Defending Ian Blair isn't something I usually do. At meetings of the Metropolitan Police Authority, I'm normally the one accusing him of defending corporate interests with the over-policing of the climate change camp at Heathrow or the east London arms fair. I get annoyed with his support for new powers and with the overuse of stop-and-search. Ian Blair is not a great champion of civil liberties; he is a just a relatively liberal-minded policeman trying to keep Londoners safe in the scary world of the post-7/7 bombings.
Blair has established a beat police team in every neighbourhood and started to bring back the community-based policing that really connects with people. His record on equality is also strong, especially for women officers. He has pushed through major changes despite strong opposition from the old canteen culture that once dominated the Met. Things aren't perfect, but everyone agrees that the Met is now more local, more accessible and more representative of the communities it polices.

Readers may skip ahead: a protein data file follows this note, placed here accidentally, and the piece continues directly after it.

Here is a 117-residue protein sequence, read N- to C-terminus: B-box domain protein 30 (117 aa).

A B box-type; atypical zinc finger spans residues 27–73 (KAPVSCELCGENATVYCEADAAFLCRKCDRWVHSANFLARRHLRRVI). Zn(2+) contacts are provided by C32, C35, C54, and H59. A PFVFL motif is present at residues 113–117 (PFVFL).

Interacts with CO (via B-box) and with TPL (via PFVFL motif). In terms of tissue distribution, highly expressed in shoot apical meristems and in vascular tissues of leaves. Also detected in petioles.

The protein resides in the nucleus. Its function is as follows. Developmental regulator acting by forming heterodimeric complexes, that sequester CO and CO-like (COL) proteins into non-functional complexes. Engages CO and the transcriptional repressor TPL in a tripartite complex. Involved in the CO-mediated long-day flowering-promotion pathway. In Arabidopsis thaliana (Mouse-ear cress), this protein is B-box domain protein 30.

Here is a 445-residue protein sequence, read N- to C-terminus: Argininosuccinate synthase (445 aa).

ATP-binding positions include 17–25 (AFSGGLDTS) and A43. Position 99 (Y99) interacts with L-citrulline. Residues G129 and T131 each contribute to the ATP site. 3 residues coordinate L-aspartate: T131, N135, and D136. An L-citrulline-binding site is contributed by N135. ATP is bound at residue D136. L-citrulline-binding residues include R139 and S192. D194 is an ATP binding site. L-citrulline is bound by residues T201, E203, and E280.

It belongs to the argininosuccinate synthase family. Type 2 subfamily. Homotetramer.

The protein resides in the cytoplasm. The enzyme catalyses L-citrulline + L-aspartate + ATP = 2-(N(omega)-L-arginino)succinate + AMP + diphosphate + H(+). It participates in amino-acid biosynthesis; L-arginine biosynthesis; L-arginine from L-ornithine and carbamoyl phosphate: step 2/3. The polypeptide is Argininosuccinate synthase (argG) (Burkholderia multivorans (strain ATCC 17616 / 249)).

Crime may not be falling fast enough and certain crimes are still being neglected, but the figures are now heading in the right direction: downwards. A succession of attempted terror attacks has also been successfully foiled.
The guilty verdict is damning, but the failings it exposed are those of the system, not individuals. My fear is that, two years on, the same mistake could happen again. Blair had only been commissioner for five months when this tragedy happened. He inherited a shoot-to-kill policy that needs radical review – or preferably scrapping altogether. He has said that he will rethink that policy, and he has a real chance to convince the public that he is the best man to clean up this mess.
Jennifer Jones is a Green Party member of the Metropolitan Police Authority and former deputy mayor of LondonReuse content